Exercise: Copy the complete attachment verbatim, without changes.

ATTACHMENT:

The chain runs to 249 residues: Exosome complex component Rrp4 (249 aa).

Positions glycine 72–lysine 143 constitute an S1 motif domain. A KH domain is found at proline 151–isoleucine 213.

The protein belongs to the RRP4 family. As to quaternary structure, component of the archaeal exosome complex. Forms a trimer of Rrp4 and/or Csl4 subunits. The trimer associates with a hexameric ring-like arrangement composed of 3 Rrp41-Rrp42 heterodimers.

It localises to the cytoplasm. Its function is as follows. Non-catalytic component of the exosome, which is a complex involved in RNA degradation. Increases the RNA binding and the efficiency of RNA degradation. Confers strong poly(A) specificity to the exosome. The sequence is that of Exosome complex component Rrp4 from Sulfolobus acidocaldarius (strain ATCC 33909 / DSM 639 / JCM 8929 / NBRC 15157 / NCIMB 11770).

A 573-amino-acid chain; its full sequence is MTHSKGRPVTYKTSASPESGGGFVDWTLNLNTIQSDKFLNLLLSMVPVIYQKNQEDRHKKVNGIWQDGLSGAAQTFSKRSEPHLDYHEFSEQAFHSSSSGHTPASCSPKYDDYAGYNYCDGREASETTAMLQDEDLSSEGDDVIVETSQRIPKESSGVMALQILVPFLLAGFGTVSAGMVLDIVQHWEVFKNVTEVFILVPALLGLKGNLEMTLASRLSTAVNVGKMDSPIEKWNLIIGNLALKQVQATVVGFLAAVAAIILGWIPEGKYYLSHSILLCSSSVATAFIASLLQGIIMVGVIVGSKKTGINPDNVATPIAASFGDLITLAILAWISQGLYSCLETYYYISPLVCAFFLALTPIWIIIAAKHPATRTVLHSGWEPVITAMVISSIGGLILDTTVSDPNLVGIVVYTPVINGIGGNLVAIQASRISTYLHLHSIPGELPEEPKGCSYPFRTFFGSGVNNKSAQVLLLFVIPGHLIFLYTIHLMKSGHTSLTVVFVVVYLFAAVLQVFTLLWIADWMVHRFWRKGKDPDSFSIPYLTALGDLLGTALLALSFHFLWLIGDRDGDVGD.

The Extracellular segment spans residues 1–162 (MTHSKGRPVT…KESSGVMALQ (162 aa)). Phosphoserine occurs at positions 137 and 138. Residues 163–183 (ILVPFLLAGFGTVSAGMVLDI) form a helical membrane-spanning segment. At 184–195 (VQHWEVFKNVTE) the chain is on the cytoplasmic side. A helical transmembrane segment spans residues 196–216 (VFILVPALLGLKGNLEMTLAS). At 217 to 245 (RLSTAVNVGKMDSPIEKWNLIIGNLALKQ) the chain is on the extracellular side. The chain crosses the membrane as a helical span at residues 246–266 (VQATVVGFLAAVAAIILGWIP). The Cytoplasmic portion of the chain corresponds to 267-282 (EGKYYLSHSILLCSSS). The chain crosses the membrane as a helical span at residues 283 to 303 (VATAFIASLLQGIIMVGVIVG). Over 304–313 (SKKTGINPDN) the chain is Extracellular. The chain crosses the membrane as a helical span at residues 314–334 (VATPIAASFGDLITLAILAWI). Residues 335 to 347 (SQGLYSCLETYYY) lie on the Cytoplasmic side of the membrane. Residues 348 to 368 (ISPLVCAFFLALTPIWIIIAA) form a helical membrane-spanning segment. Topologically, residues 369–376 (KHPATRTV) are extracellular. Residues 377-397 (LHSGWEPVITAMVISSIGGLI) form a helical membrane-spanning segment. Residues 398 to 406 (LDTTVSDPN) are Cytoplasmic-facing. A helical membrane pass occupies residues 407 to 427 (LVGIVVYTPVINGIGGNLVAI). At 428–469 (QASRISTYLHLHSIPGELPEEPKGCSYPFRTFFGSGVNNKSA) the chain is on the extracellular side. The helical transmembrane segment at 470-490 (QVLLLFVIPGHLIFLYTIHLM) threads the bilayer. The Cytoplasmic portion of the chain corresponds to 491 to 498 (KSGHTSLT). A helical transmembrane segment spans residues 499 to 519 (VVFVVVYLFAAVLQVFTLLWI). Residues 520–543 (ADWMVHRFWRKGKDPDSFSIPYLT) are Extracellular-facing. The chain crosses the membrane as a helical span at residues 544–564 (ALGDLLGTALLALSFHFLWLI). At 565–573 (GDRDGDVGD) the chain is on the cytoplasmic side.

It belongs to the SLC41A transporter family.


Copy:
The chain runs to 249 residues: Exosome complex component Rrp4 (249 aa).

Positions glycine 72–lysine 143 constitute an S1 motif domain. A KH domain is found at proline 151–isoleucine 213.

The protein belongs to the RRP4 family. As to quaternary structure, component of the archaeal exosome complex. Forms a trimer of Rrp4 and/or Csl4 subunits. The trimer associates with a hexameric ring-like arrangement composed of 3 Rrp41-Rrp42 heterodimers.

It localises to the cytoplasm. Its function is as follows. Non-catalytic component of the exosome, which is a complex involved in RNA degradation. Increases the RNA binding and the efficiency of RNA degradation. Confers strong poly(A) specificity to the exosome. The sequence is that of Exosome complex component Rrp4 from Sulfolobus acidocaldarius (strain ATCC 33909 / DSM 639 / JCM 8929 / NBRC 15157 / NCIMB 11770).

A 573-amino-acid chain; its full sequence is MTHSKGRPVTYKTSASPESGGGFVDWTLNLNTIQSDKFLNLLLSMVPVIYQKNQEDRHKKVNGIWQDGLSGAAQTFSKRSEPHLDYHEFSEQAFHSSSSGHTPASCSPKYDDYAGYNYCDGREASETTAMLQDEDLSSEGDDVIVETSQRIPKESSGVMALQILVPFLLAGFGTVSAGMVLDIVQHWEVFKNVTEVFILVPALLGLKGNLEMTLASRLSTAVNVGKMDSPIEKWNLIIGNLALKQVQATVVGFLAAVAAIILGWIPEGKYYLSHSILLCSSSVATAFIASLLQGIIMVGVIVGSKKTGINPDNVATPIAASFGDLITLAILAWISQGLYSCLETYYYISPLVCAFFLALTPIWIIIAAKHPATRTVLHSGWEPVITAMVISSIGGLILDTTVSDPNLVGIVVYTPVINGIGGNLVAIQASRISTYLHLHSIPGELPEEPKGCSYPFRTFFGSGVNNKSAQVLLLFVIPGHLIFLYTIHLMKSGHTSLTVVFVVVYLFAAVLQVFTLLWIADWMVHRFWRKGKDPDSFSIPYLTALGDLLGTALLALSFHFLWLIGDRDGDVGD.

The Extracellular segment spans residues 1–162 (MTHSKGRPVT…KESSGVMALQ (162 aa)). Phosphoserine occurs at positions 137 and 138. Residues 163–183 (ILVPFLLAGFGTVSAGMVLDI) form a helical membrane-spanning segment. At 184–195 (VQHWEVFKNVTE) the chain is on the cytoplasmic side. A helical transmembrane segment spans residues 196–216 (VFILVPALLGLKGNLEMTLAS). At 217 to 245 (RLSTAVNVGKMDSPIEKWNLIIGNLALKQ) the chain is on the extracellular side. The chain crosses the membrane as a helical span at residues 246–266 (VQATVVGFLAAVAAIILGWIP). The Cytoplasmic portion of the chain corresponds to 267-282 (EGKYYLSHSILLCSSS). The chain crosses the membrane as a helical span at residues 283 to 303 (VATAFIASLLQGIIMVGVIVG). Over 304–313 (SKKTGINPDN) the chain is Extracellular. The chain crosses the membrane as a helical span at residues 314–334 (VATPIAASFGDLITLAILAWI). Residues 335 to 347 (SQGLYSCLETYYY) lie on the Cytoplasmic side of the membrane. Residues 348 to 368 (ISPLVCAFFLALTPIWIIIAA) form a helical membrane-spanning segment. Topologically, residues 369–376 (KHPATRTV) are extracellular. Residues 377-397 (LHSGWEPVITAMVISSIGGLI) form a helical membrane-spanning segment. Residues 398 to 406 (LDTTVSDPN) are Cytoplasmic-facing. A helical membrane pass occupies residues 407 to 427 (LVGIVVYTPVINGIGGNLVAI). At 428–469 (QASRISTYLHLHSIPGELPEEPKGCSYPFRTFFGSGVNNKSA) the chain is on the extracellular side. The helical transmembrane segment at 470-490 (QVLLLFVIPGHLIFLYTIHLM) threads the bilayer. The Cytoplasmic portion of the chain corresponds to 491 to 498 (KSGHTSLT). A helical transmembrane segment spans residues 499 to 519 (VVFVVVYLFAAVLQVFTLLWI). Residues 520–543 (ADWMVHRFWRKGKDPDSFSIPYLT) are Extracellular-facing. The chain crosses the membrane as a helical span at residues 544–564 (ALGDLLGTALLALSFHFLWLI). At 565–573 (GDRDGDVGD) the chain is on the cytoplasmic side.

It belongs to the SLC41A transporter family.